In 2018, the new Victoria Hill water tank was brought online and McCauley said the water storage system now has more potable water than ever before. Next up will be the decommissioning of the St. Joseph’s tank.
“The increase in our reserve water supply is all part of the anticipated, future growth in our community associated with the ever nearing completion of Corridor H,” McCauley said.
Over $2 million worth of improvements to the city’s water distribution system was borne entirely by the Atlantic Coast Pipeline project due to a cooperative arrangement with Dominion Resources and the construction of the Atlantic Coast Pipeline project.
“These improvements would have been undertaken in the future in-house with the cost borne by our residents and businesses, so completion of this project pushed us years ahead as our waterworks distribution system has been greatly enhanced without having to increase fees,” McCauley said.
Meanwhile, work done to the city’s Harley A. Brown Water Plant may not have the longevity that was predicted, according to McCauley.
“The water plant work completed in 2018 was beneficial but at the same time problematic,” he said. “When I was coming aboard as mayor nearly three years ago, the rhetoric about the $2 million worth of improvements to our plant suggested we would add decades of service to our plant and thus we were deferring tens of millions of dollars in plant replacement costs for many, many years. Now, our current consulting engineers are suggesting our water plant has another decade or so of life expectancy. We’re flummoxed about this evaluation and our water board and city administration will work hard to better evaluate the status of our current plant during 2019.”
McCauley said the city will work closely with Adrian Public Service District to realize additional improvements to the southern portion of the city’s water distribution system.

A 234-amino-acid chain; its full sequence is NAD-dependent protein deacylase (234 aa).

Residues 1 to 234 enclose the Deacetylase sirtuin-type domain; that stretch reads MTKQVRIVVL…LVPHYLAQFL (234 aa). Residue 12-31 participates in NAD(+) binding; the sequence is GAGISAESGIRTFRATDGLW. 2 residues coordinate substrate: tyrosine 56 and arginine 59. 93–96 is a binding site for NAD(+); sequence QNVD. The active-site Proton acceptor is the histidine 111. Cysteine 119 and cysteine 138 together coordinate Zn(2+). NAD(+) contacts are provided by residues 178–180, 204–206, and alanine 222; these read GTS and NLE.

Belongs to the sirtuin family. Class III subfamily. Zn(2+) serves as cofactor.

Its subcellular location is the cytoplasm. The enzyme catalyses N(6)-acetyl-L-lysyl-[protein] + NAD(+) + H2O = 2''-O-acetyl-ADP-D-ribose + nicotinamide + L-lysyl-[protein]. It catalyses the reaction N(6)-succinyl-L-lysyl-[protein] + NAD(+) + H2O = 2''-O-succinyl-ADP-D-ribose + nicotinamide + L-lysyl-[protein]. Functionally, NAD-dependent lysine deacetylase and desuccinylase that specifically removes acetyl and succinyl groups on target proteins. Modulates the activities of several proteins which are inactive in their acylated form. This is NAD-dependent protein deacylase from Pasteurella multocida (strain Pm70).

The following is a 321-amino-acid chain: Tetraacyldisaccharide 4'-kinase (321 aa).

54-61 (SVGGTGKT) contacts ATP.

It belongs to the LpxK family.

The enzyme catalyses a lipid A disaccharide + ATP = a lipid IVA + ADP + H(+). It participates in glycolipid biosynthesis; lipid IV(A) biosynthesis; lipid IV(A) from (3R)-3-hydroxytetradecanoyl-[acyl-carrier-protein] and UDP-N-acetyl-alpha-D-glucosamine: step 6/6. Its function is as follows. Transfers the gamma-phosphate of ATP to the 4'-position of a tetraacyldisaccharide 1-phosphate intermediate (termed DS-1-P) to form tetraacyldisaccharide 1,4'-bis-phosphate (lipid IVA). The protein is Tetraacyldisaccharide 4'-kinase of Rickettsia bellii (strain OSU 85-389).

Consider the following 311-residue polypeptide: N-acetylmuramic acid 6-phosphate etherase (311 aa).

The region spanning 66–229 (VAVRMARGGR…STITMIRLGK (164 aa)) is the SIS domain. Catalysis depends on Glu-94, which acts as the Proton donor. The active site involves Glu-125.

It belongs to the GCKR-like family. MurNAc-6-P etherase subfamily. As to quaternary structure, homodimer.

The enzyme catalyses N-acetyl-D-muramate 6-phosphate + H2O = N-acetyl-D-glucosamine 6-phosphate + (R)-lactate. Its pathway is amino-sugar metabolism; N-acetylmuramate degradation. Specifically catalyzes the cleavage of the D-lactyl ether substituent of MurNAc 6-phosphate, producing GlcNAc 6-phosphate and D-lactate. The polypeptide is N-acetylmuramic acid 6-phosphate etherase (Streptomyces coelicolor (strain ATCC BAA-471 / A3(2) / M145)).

“We will continue to insist that all of the outlying public service districts improve their maintenance programs with their own systems to minimize the potable water that ends up being dumped on the ground,” the mayor said. “The leakage rates of some of the PSDs is untenable and we must all work to being better stewards of our precious water.”
There are a number of paving and sidewalks projects planned including near the city seal mural, Kanawha Street, Spring Street and Florida Street.
The city of Buckhannon has received a $213,623 Gateway West grant award to extend ADA-accessible sidewalks westward along Main Street to near the underpass with Route 33.
“The Gateway West project will start in the spring and soon there will be an amazing mile of new sidewalk, period lighting, holiday banners and complete streets from the first Buckhannon exit all the way to our college campus,” McCauley said.
Work will also continue on restoring the Colonial Theatre on Main Street and improving Traders Alley and Milkman Lane.
The city will continue fundraising for a new gym for Stockert Youth and Community Center and McCauley said officials are planning to break ground on the project sometime this year. SYCC is celebrating 25 years in 2019.